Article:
А small settlement which laid the foundation for the great and mighty city of Chernihiv emerged on the tops of high hills, where the waters of the Desna and Stryzhen rivers merge. For many centuries, it was the second city of Kyivan Rus after its main rival Kyiv and at times equally important.
The first landmark that welcomes visitors to the city coming from Kyiv is the majestic church of St. Catherine. This Cossack Baroque church was built in the 17th century on the ruins of a Kyivan Rus church.
The next hill is the oldest part of the city, the famous Prince Castle (Knyazhyy Dytynets), from which the development of the future capital of the Chernihiv-Siver principality began. A fortified town emerged here at the end of the seventh century. Behind its walls were the prince's court, the city's main temples, markets and houses of the nobles. From the outside, the town was protected by an earth mound with a wooden palisade and a deep ditch filled with water. The town could be accessed through one of the three gates only.
Nowadays there is a huge park with an alley lined by 12 cast-iron cannons of the early 20th century. A legend says they were presented to the city by Tsar Peter the Great to thank Chernihiv Cossacks for the courage they displayed in the Great Northern War. The area where the castle used to stand still holds the remains of two princely houses, several boyar houses, a bishop's residence with a stone wall and a gate church from the Kyivan Rus times.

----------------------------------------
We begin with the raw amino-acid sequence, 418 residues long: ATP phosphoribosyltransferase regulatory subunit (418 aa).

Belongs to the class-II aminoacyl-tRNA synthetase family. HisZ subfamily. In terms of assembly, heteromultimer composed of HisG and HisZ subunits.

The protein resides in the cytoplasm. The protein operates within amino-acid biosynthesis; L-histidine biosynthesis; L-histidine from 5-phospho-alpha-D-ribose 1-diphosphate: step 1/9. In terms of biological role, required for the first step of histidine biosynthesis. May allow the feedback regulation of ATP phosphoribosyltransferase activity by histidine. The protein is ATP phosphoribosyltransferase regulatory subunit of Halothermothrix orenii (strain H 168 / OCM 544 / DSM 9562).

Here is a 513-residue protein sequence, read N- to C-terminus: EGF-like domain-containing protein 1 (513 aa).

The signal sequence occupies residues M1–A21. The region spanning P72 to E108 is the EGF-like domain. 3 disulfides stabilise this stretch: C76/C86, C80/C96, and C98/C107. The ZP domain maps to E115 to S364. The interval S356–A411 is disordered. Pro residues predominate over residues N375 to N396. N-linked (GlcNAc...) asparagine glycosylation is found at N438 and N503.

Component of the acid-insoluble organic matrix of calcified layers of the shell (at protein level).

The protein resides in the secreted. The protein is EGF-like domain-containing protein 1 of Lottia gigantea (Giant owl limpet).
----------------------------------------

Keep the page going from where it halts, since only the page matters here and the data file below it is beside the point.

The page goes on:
Image: The Grand Transfiguration Church, 11th century
But the main treasures of the city are the two perfectly preserved churches: the grand Transfiguration Cathedral (the oldest in Ukraine) built in the 11th century and the Boris and Gleb Cathedral, which is a century younger. The latter was once the main church of the eponymous monastery and housed the burial vault of ancient Russian princes. Later its refectory hosted the Chernihiv collegium, the first higher education establishment of Left-bank Ukraine. Several museum exhibitions and a collection of ancient Ukrainian icons are currently on display here.
Another nice park on the Boldyni Hills is home to several archaeological sites dating back to the 10th century. These are the stately Anonymous and Gulbyshche burial mounds where, according to historians, epic strongman Illya Muromets was laid to rest. The beautiful Elijah Church and Antony's Caves, a shrine protecting the city for over 1,000 years, are in the southern corner of the park.
Centuries and epochs have been weaving their intricate pattern in this city where the magical atmosphere of old times reigns and every stone and peal of bells ooze history. Do not be surprised if you feel like an epic hero for a moment.
Author: Anna Renskaya